The sound of rain must only work as a sleeping aid if you can stop thinking about what it means that it's on a tape. (But then again, I wonder if its efficacy for the people of 1987 wasn't precisely in the opposite of this? The little details that compose its meaning. And what is the sound of nature anyway? Whatever it is, if it is there, couldn't you not escape it?)

Boredom itself is misunderstood. Boredom itself is engrossing.

When we sleep we experience nothing and when we fail to sleep we experience nothing, ie nothingness. In the former, nothing is a negative state. In the latter, it is a positive. Sleep is an escape and sleeplessness is a pursuit.

What is sought?

More importantly, what is the seeking?

Time itself is institutionalized beyond biology. Sleepless, we are out of time.

It is a desperate pursuit and a desperate fleeing, from anxiety to nothingness.

In banal desperation I turn on the television, hoping to be bored back to sleep as bluish static, like particles sputtering from the screen penetrates the sheet over my head and bores into my skin and my sandy, circled eyes.

Sleeplessness wins in spite of banality and boredom, and so I seek engrossment.

Most infomercials I find are for exercise machines and routines and pills. There are elastic bras and body-shapers, articles conflating containment and clothing. One imagines the bodies. Some are scams preying on these bodies, these desperate bodies, promising the secrets to gaining riches and luxury vacations, all as an unthinking middleman on the real estate market or eBay. Of course there are gadgets. I suppose there would be less market space for music collections, and needless to say, the payers of paid programming aren't actually that interested in providing me with aesthetic reverie, but the splendors of positive boredom Time Life has endowed my life from time to time number many hours.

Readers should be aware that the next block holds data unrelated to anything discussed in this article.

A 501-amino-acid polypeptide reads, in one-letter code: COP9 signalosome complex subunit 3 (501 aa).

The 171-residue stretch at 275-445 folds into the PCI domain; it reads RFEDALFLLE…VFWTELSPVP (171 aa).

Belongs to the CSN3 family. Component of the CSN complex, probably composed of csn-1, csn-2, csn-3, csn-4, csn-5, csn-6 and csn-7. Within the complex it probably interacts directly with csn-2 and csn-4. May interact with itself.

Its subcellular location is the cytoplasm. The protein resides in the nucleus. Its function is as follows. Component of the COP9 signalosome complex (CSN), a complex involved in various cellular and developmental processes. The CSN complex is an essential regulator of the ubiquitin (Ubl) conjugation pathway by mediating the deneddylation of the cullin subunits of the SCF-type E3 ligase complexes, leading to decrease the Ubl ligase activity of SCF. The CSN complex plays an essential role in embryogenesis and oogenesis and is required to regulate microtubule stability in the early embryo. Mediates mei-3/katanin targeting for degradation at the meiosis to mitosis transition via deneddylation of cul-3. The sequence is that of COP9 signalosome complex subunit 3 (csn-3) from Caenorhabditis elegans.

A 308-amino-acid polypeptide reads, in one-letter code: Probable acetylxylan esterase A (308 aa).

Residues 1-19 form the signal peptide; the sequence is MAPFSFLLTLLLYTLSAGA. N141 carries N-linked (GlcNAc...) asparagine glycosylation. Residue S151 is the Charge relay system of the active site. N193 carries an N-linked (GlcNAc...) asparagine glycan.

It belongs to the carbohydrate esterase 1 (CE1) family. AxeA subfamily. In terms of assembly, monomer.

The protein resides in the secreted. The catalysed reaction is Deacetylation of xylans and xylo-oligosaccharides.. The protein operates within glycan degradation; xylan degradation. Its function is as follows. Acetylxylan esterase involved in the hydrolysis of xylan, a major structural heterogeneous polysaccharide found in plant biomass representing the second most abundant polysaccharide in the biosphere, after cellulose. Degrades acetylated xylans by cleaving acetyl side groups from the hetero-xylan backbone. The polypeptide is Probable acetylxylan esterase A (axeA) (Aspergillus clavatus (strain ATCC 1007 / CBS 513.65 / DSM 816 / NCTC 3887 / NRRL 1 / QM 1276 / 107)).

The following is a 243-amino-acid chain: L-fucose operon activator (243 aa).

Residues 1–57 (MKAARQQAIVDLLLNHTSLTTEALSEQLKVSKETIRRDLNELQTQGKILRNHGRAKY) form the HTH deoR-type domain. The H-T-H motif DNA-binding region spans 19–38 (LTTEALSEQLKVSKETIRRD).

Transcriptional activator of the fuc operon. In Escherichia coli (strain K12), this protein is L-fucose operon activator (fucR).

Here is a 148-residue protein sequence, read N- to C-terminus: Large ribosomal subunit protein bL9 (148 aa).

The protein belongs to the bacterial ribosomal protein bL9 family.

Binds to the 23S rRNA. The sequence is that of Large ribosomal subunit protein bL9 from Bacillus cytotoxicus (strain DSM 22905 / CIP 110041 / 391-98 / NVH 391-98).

Infomercials are both meant to be enjoyed and not meant to be enjoyed. They have an aesthetic value entirely in spite of themselves, yet this value is derived from precisely everything that they are. Deceit is given its most honest exposition in these productions.

What one feels, adrift in the negatives that constitute the target audience for infomercials - nonsleeping, underemployed, disenchanted - is dread. This is the sublime dread of the existentialists, when finally the stark wasteland underneath all the distraction is revealed, in its collapse, to be nothing, and to have been nothing all along. The production functions perfectly, and nothing more.

This "nothing more" is the void.

Harsh static set to images.

Smiley-faced demons prodding the smiley-faced damned.

Pulled to sea in the surf of a muzak version of a Jan and Dean song in a broken elevator, never ending.

Friday, July 15, 2011

Hospital aesthetics

I want to say there is no more desperate object than the television over the hospital bed, but then I remember the one in the living room.

And I feel like this is one of those things I want to say but won't because it would sound baffling. But the fact that it would sound baffling is precisely the problem; there doesn't seem to be anything alarming about the idea that one might die in the midst of an episode of "According To Jim." And why? Because nothing else was on?